Next, I decided to visit another museum but one of a very different nature – the Charles Dickens Museum. This museum might not be in the centre of Euston/King’s Cross but it’s only a short walk away, near Russell Square station. Despite being an avid reader and a huge fan of Dickens’ writing, I had never actually been to this place – I remember watching TV in our hotel room whilst my mum visited this museum on our first trip to London. Oh well, my cultural interests have evolved a bit since the age of 13. I actually loved visiting this museum – not only was it interesting to see how Dickens and his family lived, it also felt like a journey into 19th century England. I was especially fascinated by the nursery rooms and the rooms where the family slept – can I have a bed like that please?! I also learned things about Dickens I didn’t know – did you know that the worked in a warehouse after his father’s imprisonment, a dark time that left a lasting impression on his mind? And did you know about Dickens interest in science and medicine? He was an advocate for better hygiene, sanitary conditions and supported the creation of one of the first children’s hospitals, Great Ormond Street Hospital. After learning about Dickens upbringing and family life, I got a hot chocolate and discovered a little garden belonging to the Dickens Museum café. As it was a beautiful day, I sat outside for a while, reading my book and taking in the beautiful scenery. The little garden made me feel at peace and offered a great break from the bustle of the city. I will come back to this little spot of peacefulness without doubt.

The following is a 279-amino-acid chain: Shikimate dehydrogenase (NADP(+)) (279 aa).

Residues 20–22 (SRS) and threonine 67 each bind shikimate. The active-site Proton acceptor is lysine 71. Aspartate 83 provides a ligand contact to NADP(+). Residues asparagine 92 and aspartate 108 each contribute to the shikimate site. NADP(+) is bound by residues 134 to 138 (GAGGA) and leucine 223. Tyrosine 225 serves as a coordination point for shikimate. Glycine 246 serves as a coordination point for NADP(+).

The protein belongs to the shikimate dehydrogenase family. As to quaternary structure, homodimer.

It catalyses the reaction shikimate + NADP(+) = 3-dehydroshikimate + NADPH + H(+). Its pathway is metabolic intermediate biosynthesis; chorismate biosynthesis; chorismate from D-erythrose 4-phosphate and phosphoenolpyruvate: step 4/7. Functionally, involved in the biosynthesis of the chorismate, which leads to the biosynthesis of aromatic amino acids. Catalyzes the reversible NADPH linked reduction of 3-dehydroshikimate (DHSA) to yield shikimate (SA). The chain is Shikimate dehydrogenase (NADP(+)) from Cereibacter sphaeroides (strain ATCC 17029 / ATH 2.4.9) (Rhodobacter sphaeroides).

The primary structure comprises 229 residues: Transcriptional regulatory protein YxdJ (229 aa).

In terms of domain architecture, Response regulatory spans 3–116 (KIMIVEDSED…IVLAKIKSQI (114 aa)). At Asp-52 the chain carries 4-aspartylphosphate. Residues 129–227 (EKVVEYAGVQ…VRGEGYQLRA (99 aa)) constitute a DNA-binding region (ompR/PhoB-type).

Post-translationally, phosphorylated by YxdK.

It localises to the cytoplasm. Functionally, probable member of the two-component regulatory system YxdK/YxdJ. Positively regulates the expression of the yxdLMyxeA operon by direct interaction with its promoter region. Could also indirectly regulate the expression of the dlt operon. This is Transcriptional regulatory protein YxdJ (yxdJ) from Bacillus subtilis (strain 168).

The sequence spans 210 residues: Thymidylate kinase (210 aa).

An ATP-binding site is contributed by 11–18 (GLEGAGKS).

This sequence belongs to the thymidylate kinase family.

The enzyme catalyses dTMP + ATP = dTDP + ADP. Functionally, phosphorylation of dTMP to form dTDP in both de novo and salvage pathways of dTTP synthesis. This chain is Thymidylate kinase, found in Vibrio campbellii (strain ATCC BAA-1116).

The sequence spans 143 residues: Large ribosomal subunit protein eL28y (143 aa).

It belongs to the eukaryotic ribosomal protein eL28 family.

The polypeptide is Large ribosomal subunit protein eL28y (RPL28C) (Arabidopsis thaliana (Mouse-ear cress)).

I finished my day of exploring by getting a takeaway from Mildred’s, a vegetarian and vegan restaurant in King’s Cross (Mildred’s can be found in several locations across London). I opted for chargrilled artichokes as a starter and a Sri Lankan curry as a main. Since it was such a beautiful day, I had my dinner in a nearby park. Let me just tell you, if you have never tried Mildred’s, you’re missing out (which sadly means I’d been missing out for a while). Both the main and the starter were absolutely delicious and definitely something you can’t find at every restaurant. I especially loved the garlic dip that came with the starter – someone care to figure out the recipe for that?

Day 2 of exploring. I started the day off by popping into Speedy’s, the café featured in Sherlock Holmes. Next to it, you can see the fictional ‘221B Baker Street’ (don’t try to find it on Baker Street, the film set is right by Euston station). Although the little café has become pretty popular thanks to the Netflix series, the prices are still really good and I bought the cheapest cup of tea in a long time. This café also offers breakfast for less than 5 quid and of course some serious Sherlock Holmes vibes. If you’re fan, I can recommend popping by, ideally not during lunch time though as this place can get very busy.

If you like both boats and books then this place is for you. Word on the Water is a bookshop that is well, on the water, close to King’s Cross station. Not only is this undoubtedly the cutest bookshop in London, it also offers a great selection of books, ranging from children’s books to fiction and political books. It also has a relatively large selection of classics, so if you’re a fan of that, even better. Oh and they do coffee.